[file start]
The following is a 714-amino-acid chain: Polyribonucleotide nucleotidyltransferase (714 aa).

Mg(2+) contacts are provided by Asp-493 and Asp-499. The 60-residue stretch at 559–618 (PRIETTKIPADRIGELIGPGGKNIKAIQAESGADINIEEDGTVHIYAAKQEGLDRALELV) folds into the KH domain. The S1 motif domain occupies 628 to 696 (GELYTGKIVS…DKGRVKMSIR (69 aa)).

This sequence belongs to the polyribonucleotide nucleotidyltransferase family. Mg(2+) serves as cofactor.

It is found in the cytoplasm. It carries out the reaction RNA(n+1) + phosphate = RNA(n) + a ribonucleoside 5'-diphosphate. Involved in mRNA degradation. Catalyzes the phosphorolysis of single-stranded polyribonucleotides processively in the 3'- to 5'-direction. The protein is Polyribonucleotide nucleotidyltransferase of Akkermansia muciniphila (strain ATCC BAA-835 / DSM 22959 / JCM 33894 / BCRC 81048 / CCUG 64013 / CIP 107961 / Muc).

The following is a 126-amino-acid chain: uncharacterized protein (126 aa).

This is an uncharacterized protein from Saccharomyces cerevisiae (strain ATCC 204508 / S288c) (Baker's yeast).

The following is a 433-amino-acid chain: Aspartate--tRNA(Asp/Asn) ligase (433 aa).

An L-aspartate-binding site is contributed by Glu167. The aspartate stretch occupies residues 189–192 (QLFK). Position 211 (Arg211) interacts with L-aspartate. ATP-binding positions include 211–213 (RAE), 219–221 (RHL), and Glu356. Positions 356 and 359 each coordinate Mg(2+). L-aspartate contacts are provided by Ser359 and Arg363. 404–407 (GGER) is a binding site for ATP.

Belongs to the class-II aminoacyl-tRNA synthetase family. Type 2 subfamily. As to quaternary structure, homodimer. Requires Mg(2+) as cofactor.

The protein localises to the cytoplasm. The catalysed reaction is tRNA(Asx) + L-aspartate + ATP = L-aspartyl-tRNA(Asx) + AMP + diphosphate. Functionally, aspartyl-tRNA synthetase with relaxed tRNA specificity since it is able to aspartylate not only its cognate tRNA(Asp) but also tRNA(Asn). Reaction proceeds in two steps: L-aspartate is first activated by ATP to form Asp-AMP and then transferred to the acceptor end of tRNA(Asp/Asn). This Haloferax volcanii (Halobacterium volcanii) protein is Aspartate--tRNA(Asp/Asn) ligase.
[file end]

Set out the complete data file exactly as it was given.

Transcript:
The following is a 714-amino-acid chain: Polyribonucleotide nucleotidyltransferase (714 aa).

Mg(2+) contacts are provided by Asp-493 and Asp-499. The 60-residue stretch at 559–618 (PRIETTKIPADRIGELIGPGGKNIKAIQAESGADINIEEDGTVHIYAAKQEGLDRALELV) folds into the KH domain. The S1 motif domain occupies 628 to 696 (GELYTGKIVS…DKGRVKMSIR (69 aa)).

This sequence belongs to the polyribonucleotide nucleotidyltransferase family. Mg(2+) serves as cofactor.

It is found in the cytoplasm. It carries out the reaction RNA(n+1) + phosphate = RNA(n) + a ribonucleoside 5'-diphosphate. Involved in mRNA degradation. Catalyzes the phosphorolysis of single-stranded polyribonucleotides processively in the 3'- to 5'-direction. The protein is Polyribonucleotide nucleotidyltransferase of Akkermansia muciniphila (strain ATCC BAA-835 / DSM 22959 / JCM 33894 / BCRC 81048 / CCUG 64013 / CIP 107961 / Muc).

The following is a 126-amino-acid chain: uncharacterized protein (126 aa).

This is an uncharacterized protein from Saccharomyces cerevisiae (strain ATCC 204508 / S288c) (Baker's yeast).

The following is a 433-amino-acid chain: Aspartate--tRNA(Asp/Asn) ligase (433 aa).

An L-aspartate-binding site is contributed by Glu167. The aspartate stretch occupies residues 189–192 (QLFK). Position 211 (Arg211) interacts with L-aspartate. ATP-binding positions include 211–213 (RAE), 219–221 (RHL), and Glu356. Positions 356 and 359 each coordinate Mg(2+). L-aspartate contacts are provided by Ser359 and Arg363. 404–407 (GGER) is a binding site for ATP.

Belongs to the class-II aminoacyl-tRNA synthetase family. Type 2 subfamily. As to quaternary structure, homodimer. Requires Mg(2+) as cofactor.

The protein localises to the cytoplasm. The catalysed reaction is tRNA(Asx) + L-aspartate + ATP = L-aspartyl-tRNA(Asx) + AMP + diphosphate. Functionally, aspartyl-tRNA synthetase with relaxed tRNA specificity since it is able to aspartylate not only its cognate tRNA(Asp) but also tRNA(Asn). Reaction proceeds in two steps: L-aspartate is first activated by ATP to form Asp-AMP and then transferred to the acceptor end of tRNA(Asp/Asn). This Haloferax volcanii (Halobacterium volcanii) protein is Aspartate--tRNA(Asp/Asn) ligase.